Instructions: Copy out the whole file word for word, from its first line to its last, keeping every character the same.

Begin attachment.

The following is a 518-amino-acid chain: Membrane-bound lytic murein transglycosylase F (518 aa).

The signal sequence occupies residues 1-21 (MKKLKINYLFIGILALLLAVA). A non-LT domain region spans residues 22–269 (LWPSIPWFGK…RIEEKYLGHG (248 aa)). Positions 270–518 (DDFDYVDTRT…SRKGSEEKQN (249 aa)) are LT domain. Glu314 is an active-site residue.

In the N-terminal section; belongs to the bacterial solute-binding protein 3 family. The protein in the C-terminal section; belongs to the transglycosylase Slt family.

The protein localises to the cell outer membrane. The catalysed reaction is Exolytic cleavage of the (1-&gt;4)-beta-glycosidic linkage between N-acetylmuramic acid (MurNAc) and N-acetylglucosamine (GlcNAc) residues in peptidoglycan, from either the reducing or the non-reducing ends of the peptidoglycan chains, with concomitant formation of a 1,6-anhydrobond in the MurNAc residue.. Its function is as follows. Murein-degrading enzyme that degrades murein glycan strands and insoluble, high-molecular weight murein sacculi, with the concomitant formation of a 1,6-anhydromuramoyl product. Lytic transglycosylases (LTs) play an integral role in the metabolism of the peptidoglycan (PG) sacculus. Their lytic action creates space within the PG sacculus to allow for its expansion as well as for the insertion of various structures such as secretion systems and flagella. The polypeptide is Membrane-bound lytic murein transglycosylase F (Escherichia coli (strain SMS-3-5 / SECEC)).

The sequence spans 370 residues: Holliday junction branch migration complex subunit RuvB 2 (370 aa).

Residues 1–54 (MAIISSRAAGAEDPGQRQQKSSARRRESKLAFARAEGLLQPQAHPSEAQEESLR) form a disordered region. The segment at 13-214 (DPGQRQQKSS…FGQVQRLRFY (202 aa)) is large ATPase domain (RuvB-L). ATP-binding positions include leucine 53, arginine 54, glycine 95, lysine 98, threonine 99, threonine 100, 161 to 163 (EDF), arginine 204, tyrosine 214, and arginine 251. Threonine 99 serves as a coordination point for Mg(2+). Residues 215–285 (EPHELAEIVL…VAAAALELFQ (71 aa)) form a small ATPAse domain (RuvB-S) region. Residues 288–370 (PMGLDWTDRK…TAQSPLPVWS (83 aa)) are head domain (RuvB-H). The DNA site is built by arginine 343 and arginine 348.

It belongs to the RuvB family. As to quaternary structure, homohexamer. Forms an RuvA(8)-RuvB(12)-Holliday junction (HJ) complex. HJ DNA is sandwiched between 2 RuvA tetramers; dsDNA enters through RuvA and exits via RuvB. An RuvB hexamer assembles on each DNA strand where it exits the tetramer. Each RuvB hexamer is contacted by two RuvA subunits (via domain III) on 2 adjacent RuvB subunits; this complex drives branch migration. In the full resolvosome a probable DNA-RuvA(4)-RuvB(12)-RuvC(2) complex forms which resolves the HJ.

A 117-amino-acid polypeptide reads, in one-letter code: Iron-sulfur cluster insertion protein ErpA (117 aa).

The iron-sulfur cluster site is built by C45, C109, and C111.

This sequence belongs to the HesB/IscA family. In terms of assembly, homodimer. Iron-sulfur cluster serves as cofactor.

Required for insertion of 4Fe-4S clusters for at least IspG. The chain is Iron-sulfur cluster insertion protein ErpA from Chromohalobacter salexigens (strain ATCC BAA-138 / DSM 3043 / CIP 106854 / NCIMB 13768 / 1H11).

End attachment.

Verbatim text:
The following is a 518-amino-acid chain: Membrane-bound lytic murein transglycosylase F (518 aa).

The signal sequence occupies residues 1-21 (MKKLKINYLFIGILALLLAVA). A non-LT domain region spans residues 22–269 (LWPSIPWFGK…RIEEKYLGHG (248 aa)). Positions 270–518 (DDFDYVDTRT…SRKGSEEKQN (249 aa)) are LT domain. Glu314 is an active-site residue.

In the N-terminal section; belongs to the bacterial solute-binding protein 3 family. The protein in the C-terminal section; belongs to the transglycosylase Slt family.

The protein localises to the cell outer membrane. The catalysed reaction is Exolytic cleavage of the (1-&gt;4)-beta-glycosidic linkage between N-acetylmuramic acid (MurNAc) and N-acetylglucosamine (GlcNAc) residues in peptidoglycan, from either the reducing or the non-reducing ends of the peptidoglycan chains, with concomitant formation of a 1,6-anhydrobond in the MurNAc residue.. Its function is as follows. Murein-degrading enzyme that degrades murein glycan strands and insoluble, high-molecular weight murein sacculi, with the concomitant formation of a 1,6-anhydromuramoyl product. Lytic transglycosylases (LTs) play an integral role in the metabolism of the peptidoglycan (PG) sacculus. Their lytic action creates space within the PG sacculus to allow for its expansion as well as for the insertion of various structures such as secretion systems and flagella. The polypeptide is Membrane-bound lytic murein transglycosylase F (Escherichia coli (strain SMS-3-5 / SECEC)).

The sequence spans 370 residues: Holliday junction branch migration complex subunit RuvB 2 (370 aa).

Residues 1–54 (MAIISSRAAGAEDPGQRQQKSSARRRESKLAFARAEGLLQPQAHPSEAQEESLR) form a disordered region. The segment at 13-214 (DPGQRQQKSS…FGQVQRLRFY (202 aa)) is large ATPase domain (RuvB-L). ATP-binding positions include leucine 53, arginine 54, glycine 95, lysine 98, threonine 99, threonine 100, 161 to 163 (EDF), arginine 204, tyrosine 214, and arginine 251. Threonine 99 serves as a coordination point for Mg(2+). Residues 215–285 (EPHELAEIVL…VAAAALELFQ (71 aa)) form a small ATPAse domain (RuvB-S) region. Residues 288–370 (PMGLDWTDRK…TAQSPLPVWS (83 aa)) are head domain (RuvB-H). The DNA site is built by arginine 343 and arginine 348.

It belongs to the RuvB family. As to quaternary structure, homohexamer. Forms an RuvA(8)-RuvB(12)-Holliday junction (HJ) complex. HJ DNA is sandwiched between 2 RuvA tetramers; dsDNA enters through RuvA and exits via RuvB. An RuvB hexamer assembles on each DNA strand where it exits the tetramer. Each RuvB hexamer is contacted by two RuvA subunits (via domain III) on 2 adjacent RuvB subunits; this complex drives branch migration. In the full resolvosome a probable DNA-RuvA(4)-RuvB(12)-RuvC(2) complex forms which resolves the HJ.

A 117-amino-acid polypeptide reads, in one-letter code: Iron-sulfur cluster insertion protein ErpA (117 aa).

The iron-sulfur cluster site is built by C45, C109, and C111.

This sequence belongs to the HesB/IscA family. In terms of assembly, homodimer. Iron-sulfur cluster serves as cofactor.

Required for insertion of 4Fe-4S clusters for at least IspG. The chain is Iron-sulfur cluster insertion protein ErpA from Chromohalobacter salexigens (strain ATCC BAA-138 / DSM 3043 / CIP 106854 / NCIMB 13768 / 1H11).